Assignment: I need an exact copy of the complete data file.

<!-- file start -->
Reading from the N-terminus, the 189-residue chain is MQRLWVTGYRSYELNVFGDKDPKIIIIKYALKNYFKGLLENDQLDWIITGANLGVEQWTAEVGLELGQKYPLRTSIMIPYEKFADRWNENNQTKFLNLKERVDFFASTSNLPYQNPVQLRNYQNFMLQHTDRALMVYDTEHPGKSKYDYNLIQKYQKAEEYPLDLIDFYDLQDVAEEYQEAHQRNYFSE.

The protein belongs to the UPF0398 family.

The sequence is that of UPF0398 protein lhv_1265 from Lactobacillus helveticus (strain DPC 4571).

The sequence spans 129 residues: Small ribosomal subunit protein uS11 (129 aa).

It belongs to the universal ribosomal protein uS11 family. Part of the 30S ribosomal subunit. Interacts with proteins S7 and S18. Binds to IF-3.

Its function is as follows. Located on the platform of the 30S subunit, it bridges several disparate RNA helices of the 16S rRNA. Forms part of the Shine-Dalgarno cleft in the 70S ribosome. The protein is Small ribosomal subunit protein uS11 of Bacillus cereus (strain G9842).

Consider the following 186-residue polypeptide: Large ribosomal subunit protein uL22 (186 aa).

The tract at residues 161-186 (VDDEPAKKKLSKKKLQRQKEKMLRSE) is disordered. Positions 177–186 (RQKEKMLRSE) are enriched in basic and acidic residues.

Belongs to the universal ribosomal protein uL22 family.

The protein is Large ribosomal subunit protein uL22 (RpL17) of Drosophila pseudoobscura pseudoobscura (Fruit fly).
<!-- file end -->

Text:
Reading from the N-terminus, the 189-residue chain is MQRLWVTGYRSYELNVFGDKDPKIIIIKYALKNYFKGLLENDQLDWIITGANLGVEQWTAEVGLELGQKYPLRTSIMIPYEKFADRWNENNQTKFLNLKERVDFFASTSNLPYQNPVQLRNYQNFMLQHTDRALMVYDTEHPGKSKYDYNLIQKYQKAEEYPLDLIDFYDLQDVAEEYQEAHQRNYFSE.

The protein belongs to the UPF0398 family.

The sequence is that of UPF0398 protein lhv_1265 from Lactobacillus helveticus (strain DPC 4571).

The sequence spans 129 residues: Small ribosomal subunit protein uS11 (129 aa).

It belongs to the universal ribosomal protein uS11 family. Part of the 30S ribosomal subunit. Interacts with proteins S7 and S18. Binds to IF-3.

Its function is as follows. Located on the platform of the 30S subunit, it bridges several disparate RNA helices of the 16S rRNA. Forms part of the Shine-Dalgarno cleft in the 70S ribosome. The protein is Small ribosomal subunit protein uS11 of Bacillus cereus (strain G9842).

Consider the following 186-residue polypeptide: Large ribosomal subunit protein uL22 (186 aa).

The tract at residues 161-186 (VDDEPAKKKLSKKKLQRQKEKMLRSE) is disordered. Positions 177–186 (RQKEKMLRSE) are enriched in basic and acidic residues.

Belongs to the universal ribosomal protein uL22 family.

The protein is Large ribosomal subunit protein uL22 (RpL17) of Drosophila pseudoobscura pseudoobscura (Fruit fly).